The European Union has legislated in the area of energy policy for many years, and evolved out of the European Coal and Steel Community. The concept of introducing a mandatory and comprehensive European energy policy was approved at the meeting of the European Council on October 27, 2005 in London.

The EU is currently imports 82% of it's oil and 57% of its gas, making it the world's leading importer of these fuels [5].

See also: Energy policy of the European Union


See also



Team Europe at the 2004 Ryder Cup is an example for supranational approach
Team Europe at the 2004 Ryder Cup is an example for supranational approach


  1. See other official names
  2. 2.0 2.1 2.2 See European symbols [1]
  3. Not de jure - Brussels is unofficially referred to as The Capital of the European Union because it is the hub of E.U. institutions: it hosts the European Commission, the European Council, and the European Parliament.
  4. 4.0 4.1 4.2 If counted as a single unit.
  5. 5.0 5.1 Total: According to IMF Estimations & Reports for 2005; Per capita: According to the CIA World Factbook [2].
  6. Estimated using members' HDI, and weighted by estimated current population.
  7. +1 to +3 during DST; French overseas départements, UTC −4 to +4
  8. Plans for a EU-wide +3 prefix were abandoned. The European Telephony Numbering Space, +388 3 is somewhat similar. Current members' codes begin with either +3 or +4.
  9. 9.0 9.1 "Panorama of the European Union", Europa. Retrieved 20 May 2006.
  10. For trade relations between EU and China, see Five Years of China’s WTO Membership. EU and US Perspectives on China’s Compliance with Transparency Commitments and the Transitional Review Mechanism, Legal Issues of Economic Integration, Kluwer Law International, Volume 33, Number 3, pp. 263–304, 2006. by Paolo Farah
  11. Activities of the EU — Internal market, Europa. Retrieved 20 May 2006.
  12. "Abolition of internal borders and creation of a single EU external frontier", Europa. Retrieved 20 May 2006.
  13. Arsène, Richard, Pabst, Ronald. (17 November 2005). Evaluation of the French Referendum on the EU Constitution. Democracy International.. Retrieved on 2006-04-04. PDF
  14. History of the European Union at the EU's Europa website
  15. "European citizenship", European Union. Retrieved 1 January 2007.
  16. "Financial Perspective 2007–2013PDF", Council of the European Union, 17 December 2005. Retrieved 20 May 2006.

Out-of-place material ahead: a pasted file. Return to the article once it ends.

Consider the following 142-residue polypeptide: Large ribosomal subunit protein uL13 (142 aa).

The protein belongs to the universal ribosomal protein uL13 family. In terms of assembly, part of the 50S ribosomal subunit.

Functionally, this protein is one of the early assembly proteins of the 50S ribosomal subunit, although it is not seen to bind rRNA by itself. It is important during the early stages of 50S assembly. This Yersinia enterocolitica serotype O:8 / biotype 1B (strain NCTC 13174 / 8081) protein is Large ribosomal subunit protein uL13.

17. "Poles block EU deal on lower VAT", Times Online, 31 January 2006. Retrieved 20 May 2006.
  18. "Varied reasons behind Dutch 'No'", BBC News Online, 1 June 2005. Retrieved 20 May 2006.
  19. "Q&A: EU constitution's future", BBC News Online, 10 May 2006. Retrieved 20 May 2006.
  20. "EU admits constitution is on ice", BBC News Online, 21 September 2005. Retrieved 20 May 2006.
  21. "EU constitution: Where member states stand", BBC News Online, 9 May 2006. Retrieved 20 May 2006.
  22. C-26/62 Van Gend en Loos v. Nederlanse Administratie Der Belastingen. Retrieved on 2007-01-19.
  23. see Article 3 TEU for a list
  24. in general, see C 6/64, Falminio Costa v. ENEL [1964] ECR 585, 593; in the U.K. see, Factortame Ltd. v Secretary of State for Transport (No. 2) [1991] 1 AC 603; in Germany see Solange II (Re Wuensche Handelsgesellschaft, BVerfG decision of 22 Oct. 1986 [1987] 3 CMLR 225,265); in Italy see Frontini v. Ministero delle Finanze [1974] 2 CMLR 372; in France see, Raoul George Nicolo [1990] 1 CMLR 173
  25. under Art. 141 TEC, C-43/75 Defrenne v. Sabena [1976] ECR 455
  26. 85/374/EEC
  27. "Q&A: Turkey's EU entry talks", BBC News Online, 4 October 2005. Retrieved 20 May 2006.
  28. Magister, Sandro"Europe is Christian, but Turkey's Crescent Moon Shines in its Skies", Chiesa Espress, 15 October 2004.
  29. "Pulling the rug out from under?", The Economist, 9 November 2006.
  30. "[3] The EU and the former Yugoslav Republic of Macedonia", Opinion by the Commission on the application from the former Yugoslav Republic of Macedonia for membership of the European Union, 9 November 2005.
  31. CIA World Factbook — What's new. Retrieved on 2006-03-03.
  32. Europe now seen as new superpower, The Washington Times. Retrieved January 15, 2007
  33. "The Education and Training Contribution to the Lisbon Strategy", European Commission. Retrieved 20 May 2006.
  34. "Too many people: Europe's population problem", Optimum Population Trust, 3 August 2005.Retrieved 20 May 2006.
  35. EU25 population projectionPDF, accessed July 10, 2006
  36. Table 8: Actual Number of ERASMUS Students by Country of Home institution 1987/88-2004/05. PDF

External links